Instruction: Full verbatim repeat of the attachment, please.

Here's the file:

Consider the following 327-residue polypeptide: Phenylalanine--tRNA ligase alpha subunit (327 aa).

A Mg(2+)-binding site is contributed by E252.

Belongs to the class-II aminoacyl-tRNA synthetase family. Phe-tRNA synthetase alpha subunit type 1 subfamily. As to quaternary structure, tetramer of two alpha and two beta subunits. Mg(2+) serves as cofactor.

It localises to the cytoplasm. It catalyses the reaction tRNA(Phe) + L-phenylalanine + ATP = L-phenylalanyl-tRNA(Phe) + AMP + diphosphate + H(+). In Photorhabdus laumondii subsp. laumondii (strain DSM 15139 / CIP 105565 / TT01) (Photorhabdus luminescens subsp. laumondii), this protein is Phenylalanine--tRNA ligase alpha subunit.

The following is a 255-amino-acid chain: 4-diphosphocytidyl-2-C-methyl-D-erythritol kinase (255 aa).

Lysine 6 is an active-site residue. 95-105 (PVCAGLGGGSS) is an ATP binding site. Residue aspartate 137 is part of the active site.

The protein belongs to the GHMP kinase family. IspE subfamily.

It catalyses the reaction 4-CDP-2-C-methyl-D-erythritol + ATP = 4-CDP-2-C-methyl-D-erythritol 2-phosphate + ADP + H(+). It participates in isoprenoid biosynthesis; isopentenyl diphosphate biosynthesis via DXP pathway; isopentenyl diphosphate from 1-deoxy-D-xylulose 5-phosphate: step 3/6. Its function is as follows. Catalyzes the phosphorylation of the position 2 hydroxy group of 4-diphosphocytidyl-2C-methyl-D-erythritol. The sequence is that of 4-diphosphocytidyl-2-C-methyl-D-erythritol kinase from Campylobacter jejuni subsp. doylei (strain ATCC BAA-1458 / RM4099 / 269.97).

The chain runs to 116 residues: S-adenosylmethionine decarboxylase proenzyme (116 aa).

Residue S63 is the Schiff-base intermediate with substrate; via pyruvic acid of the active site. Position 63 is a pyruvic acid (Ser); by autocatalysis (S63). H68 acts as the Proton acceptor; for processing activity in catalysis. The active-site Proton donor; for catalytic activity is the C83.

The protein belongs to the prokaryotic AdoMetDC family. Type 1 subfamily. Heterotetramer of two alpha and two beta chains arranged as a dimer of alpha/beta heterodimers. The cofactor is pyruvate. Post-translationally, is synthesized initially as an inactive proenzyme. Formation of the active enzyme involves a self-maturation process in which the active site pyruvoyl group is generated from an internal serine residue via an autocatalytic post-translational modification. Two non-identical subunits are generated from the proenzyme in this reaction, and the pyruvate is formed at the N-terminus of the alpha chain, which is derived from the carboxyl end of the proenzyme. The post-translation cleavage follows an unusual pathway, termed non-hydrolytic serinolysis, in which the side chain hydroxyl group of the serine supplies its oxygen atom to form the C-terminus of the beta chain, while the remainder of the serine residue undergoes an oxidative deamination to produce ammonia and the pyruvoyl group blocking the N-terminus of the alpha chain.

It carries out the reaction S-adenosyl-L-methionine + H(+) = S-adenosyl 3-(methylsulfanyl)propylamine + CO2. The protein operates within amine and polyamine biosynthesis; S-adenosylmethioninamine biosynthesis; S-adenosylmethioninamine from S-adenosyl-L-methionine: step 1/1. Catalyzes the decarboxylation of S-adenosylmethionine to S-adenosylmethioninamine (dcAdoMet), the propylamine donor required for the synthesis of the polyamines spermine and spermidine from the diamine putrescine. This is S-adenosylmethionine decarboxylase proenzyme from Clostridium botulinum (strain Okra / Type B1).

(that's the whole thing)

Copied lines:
Consider the following 327-residue polypeptide: Phenylalanine--tRNA ligase alpha subunit (327 aa).

A Mg(2+)-binding site is contributed by E252.

Belongs to the class-II aminoacyl-tRNA synthetase family. Phe-tRNA synthetase alpha subunit type 1 subfamily. As to quaternary structure, tetramer of two alpha and two beta subunits. Mg(2+) serves as cofactor.

It localises to the cytoplasm. It catalyses the reaction tRNA(Phe) + L-phenylalanine + ATP = L-phenylalanyl-tRNA(Phe) + AMP + diphosphate + H(+). In Photorhabdus laumondii subsp. laumondii (strain DSM 15139 / CIP 105565 / TT01) (Photorhabdus luminescens subsp. laumondii), this protein is Phenylalanine--tRNA ligase alpha subunit.

The following is a 255-amino-acid chain: 4-diphosphocytidyl-2-C-methyl-D-erythritol kinase (255 aa).

Lysine 6 is an active-site residue. 95-105 (PVCAGLGGGSS) is an ATP binding site. Residue aspartate 137 is part of the active site.

The protein belongs to the GHMP kinase family. IspE subfamily.

It catalyses the reaction 4-CDP-2-C-methyl-D-erythritol + ATP = 4-CDP-2-C-methyl-D-erythritol 2-phosphate + ADP + H(+). It participates in isoprenoid biosynthesis; isopentenyl diphosphate biosynthesis via DXP pathway; isopentenyl diphosphate from 1-deoxy-D-xylulose 5-phosphate: step 3/6. Its function is as follows. Catalyzes the phosphorylation of the position 2 hydroxy group of 4-diphosphocytidyl-2C-methyl-D-erythritol. The sequence is that of 4-diphosphocytidyl-2-C-methyl-D-erythritol kinase from Campylobacter jejuni subsp. doylei (strain ATCC BAA-1458 / RM4099 / 269.97).

The chain runs to 116 residues: S-adenosylmethionine decarboxylase proenzyme (116 aa).

Residue S63 is the Schiff-base intermediate with substrate; via pyruvic acid of the active site. Position 63 is a pyruvic acid (Ser); by autocatalysis (S63). H68 acts as the Proton acceptor; for processing activity in catalysis. The active-site Proton donor; for catalytic activity is the C83.

The protein belongs to the prokaryotic AdoMetDC family. Type 1 subfamily. Heterotetramer of two alpha and two beta chains arranged as a dimer of alpha/beta heterodimers. The cofactor is pyruvate. Post-translationally, is synthesized initially as an inactive proenzyme. Formation of the active enzyme involves a self-maturation process in which the active site pyruvoyl group is generated from an internal serine residue via an autocatalytic post-translational modification. Two non-identical subunits are generated from the proenzyme in this reaction, and the pyruvate is formed at the N-terminus of the alpha chain, which is derived from the carboxyl end of the proenzyme. The post-translation cleavage follows an unusual pathway, termed non-hydrolytic serinolysis, in which the side chain hydroxyl group of the serine supplies its oxygen atom to form the C-terminus of the beta chain, while the remainder of the serine residue undergoes an oxidative deamination to produce ammonia and the pyruvoyl group blocking the N-terminus of the alpha chain.

It carries out the reaction S-adenosyl-L-methionine + H(+) = S-adenosyl 3-(methylsulfanyl)propylamine + CO2. The protein operates within amine and polyamine biosynthesis; S-adenosylmethioninamine biosynthesis; S-adenosylmethioninamine from S-adenosyl-L-methionine: step 1/1. Catalyzes the decarboxylation of S-adenosylmethionine to S-adenosylmethioninamine (dcAdoMet), the propylamine donor required for the synthesis of the polyamines spermine and spermidine from the diamine putrescine. This is S-adenosylmethionine decarboxylase proenzyme from Clostridium botulinum (strain Okra / Type B1).